Same-sex and transgender unions can be found in Africa as well. The woman-king Njinga was reported to have a harem of men who dressed as women. In Boy-Wives and Female Husbands, Stephen Murray and Will Roscoe document woman-woman marriage (including payment of a dowry) among peoples all over Africa south of the Sahara, including the Venda, Zulu, Sotho, Phalaborwa, Tawana, Koni, Hurutshe, Narene, Pedi, Lovedu, Fon, Yoruba, Ibo, Ekiti, Bunu, Akoko, Nupe, Ijaw, Nzema,Yagba, Nuer, Dinka, Shilluk, Kikuyu, Nandi, Gisii, Suba, Simbiti, Kenye, Kuria, Iregi, Ngoreme, and Luo. The Zande had a tradition of having young men as wives, and paying a bride-price for them.
Among Native Americans, there are multiple instances of people whose biological sex did not match their gender, and who married people of the gender they had rejected. Woman Chief of the Crow Nation is famous for having four wives, and men who dressed as women among Pueblo peoples have been known to take other men as husbands.
In Europe, various Christian rites for uniting same-sex couples into sibling-like relationships such as Eastern Christian adelphopoiesis (Greek: “brother-making”) appeared in the Middle Ages, some of which included a commitment to a shared household. In 1578, an incident reported by Venetian ambassador Antonio Tiepolo mentions twenty-seven Spanish and Portuguese men in Rome who sought church marriages to each other. The scandal was resolved by the capture of eleven men, who were then burnt to death.
In Western Europe and the USA during the late nineteenth and early to mid-twentieth centuries, the notion of two women living together without men was at times acceptable. There are instances when such women were seen as virgin spinsters with no use for men, a notion that seemed more comical than threatening to the social order. The custom of Boston marriage during the late nineteenth century was understood as a means by which women could avoid being under the hand of a male husband, and would later be interpreted by the LGBTQ community as a useful convention for women who loved each other to stay together with minimal social censure.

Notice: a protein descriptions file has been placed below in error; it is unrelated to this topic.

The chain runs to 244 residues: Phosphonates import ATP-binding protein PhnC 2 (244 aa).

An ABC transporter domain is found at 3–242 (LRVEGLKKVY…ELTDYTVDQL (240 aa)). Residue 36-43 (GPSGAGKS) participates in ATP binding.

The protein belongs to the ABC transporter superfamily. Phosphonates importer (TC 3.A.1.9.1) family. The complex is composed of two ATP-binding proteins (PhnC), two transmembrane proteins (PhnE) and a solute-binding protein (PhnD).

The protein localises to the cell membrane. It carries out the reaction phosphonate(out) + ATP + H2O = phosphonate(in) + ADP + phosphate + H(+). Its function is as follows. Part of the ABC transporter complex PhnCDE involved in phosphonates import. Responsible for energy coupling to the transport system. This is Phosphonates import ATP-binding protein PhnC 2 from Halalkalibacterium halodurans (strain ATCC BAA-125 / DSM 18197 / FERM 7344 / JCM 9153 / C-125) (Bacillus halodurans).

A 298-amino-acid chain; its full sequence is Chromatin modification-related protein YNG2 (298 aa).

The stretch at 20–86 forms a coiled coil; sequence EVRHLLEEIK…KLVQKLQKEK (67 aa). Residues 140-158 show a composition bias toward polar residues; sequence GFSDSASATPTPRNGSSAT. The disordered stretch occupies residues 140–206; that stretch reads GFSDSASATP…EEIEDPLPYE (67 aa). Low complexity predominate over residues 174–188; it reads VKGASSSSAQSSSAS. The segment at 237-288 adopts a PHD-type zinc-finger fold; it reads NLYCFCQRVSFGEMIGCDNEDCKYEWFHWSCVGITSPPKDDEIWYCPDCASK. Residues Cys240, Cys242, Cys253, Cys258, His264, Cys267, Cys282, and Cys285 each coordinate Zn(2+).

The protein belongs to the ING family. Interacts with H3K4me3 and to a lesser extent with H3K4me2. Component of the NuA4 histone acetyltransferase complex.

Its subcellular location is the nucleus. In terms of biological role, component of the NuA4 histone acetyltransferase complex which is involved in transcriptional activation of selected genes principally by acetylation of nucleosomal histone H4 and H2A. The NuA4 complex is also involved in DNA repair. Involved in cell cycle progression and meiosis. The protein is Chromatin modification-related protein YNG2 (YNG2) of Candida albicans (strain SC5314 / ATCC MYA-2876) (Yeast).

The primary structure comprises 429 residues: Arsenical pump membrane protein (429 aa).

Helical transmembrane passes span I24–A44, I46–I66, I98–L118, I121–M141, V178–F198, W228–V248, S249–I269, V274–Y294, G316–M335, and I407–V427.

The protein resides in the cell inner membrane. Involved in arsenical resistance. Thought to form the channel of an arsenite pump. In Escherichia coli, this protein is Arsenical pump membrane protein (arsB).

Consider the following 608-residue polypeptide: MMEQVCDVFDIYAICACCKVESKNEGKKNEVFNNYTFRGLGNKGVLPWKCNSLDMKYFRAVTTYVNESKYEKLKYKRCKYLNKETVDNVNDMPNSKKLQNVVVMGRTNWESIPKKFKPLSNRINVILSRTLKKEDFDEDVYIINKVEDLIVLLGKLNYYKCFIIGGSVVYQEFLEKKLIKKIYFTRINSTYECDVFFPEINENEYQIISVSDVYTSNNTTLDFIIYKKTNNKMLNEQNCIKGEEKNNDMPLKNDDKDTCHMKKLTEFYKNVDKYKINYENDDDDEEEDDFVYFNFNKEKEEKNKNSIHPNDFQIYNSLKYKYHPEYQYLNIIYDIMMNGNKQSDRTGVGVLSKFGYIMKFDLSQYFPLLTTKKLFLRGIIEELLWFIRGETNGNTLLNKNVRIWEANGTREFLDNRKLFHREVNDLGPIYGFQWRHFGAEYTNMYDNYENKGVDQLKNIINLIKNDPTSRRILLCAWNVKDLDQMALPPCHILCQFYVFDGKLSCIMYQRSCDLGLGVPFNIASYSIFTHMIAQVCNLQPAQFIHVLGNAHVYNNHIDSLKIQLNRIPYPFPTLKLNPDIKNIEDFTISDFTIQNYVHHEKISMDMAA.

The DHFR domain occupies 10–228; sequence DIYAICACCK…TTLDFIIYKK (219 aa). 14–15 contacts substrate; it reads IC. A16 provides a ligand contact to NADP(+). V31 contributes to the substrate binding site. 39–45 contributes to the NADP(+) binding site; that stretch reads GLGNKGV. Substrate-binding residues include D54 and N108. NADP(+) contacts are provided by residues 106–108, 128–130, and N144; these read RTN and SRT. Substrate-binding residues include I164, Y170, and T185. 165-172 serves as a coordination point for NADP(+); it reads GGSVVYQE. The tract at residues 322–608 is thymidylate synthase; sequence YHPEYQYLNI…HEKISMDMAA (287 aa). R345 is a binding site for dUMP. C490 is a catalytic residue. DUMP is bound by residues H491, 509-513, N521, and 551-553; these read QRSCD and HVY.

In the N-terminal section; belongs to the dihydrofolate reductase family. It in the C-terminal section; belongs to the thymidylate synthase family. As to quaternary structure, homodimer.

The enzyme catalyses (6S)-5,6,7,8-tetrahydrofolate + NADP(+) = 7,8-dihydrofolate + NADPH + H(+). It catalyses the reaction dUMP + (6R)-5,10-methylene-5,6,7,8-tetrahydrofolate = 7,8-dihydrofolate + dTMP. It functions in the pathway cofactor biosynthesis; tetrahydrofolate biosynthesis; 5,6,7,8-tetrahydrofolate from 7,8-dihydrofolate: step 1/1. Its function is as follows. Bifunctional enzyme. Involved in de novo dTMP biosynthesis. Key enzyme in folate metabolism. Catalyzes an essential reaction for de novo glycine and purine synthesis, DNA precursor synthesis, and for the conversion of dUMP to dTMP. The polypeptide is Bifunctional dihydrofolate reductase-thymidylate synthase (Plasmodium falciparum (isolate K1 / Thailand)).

Two couples in particular have become iconic as pre-Stonewall examples of same-sex marriage. In each case, two women decided to leave their families, move to another land, set up a household, live together for decades, entertain upper-class people in their home, and be buried together. The Ladies of Llangollen in Wales were two Irish women who became minor celebrities for their charm, hospitality, and what was considered their eccentric behavior of incorporating men’s clothing into their wardrobes during the early nineteenth century. The second couple was Alice B. Toklas and Gertrude Stein during the twentieth century, two Americans who lived together in France. Like the Ladies of Llangollen, they had a reputation for entertaining famous visitors and friends.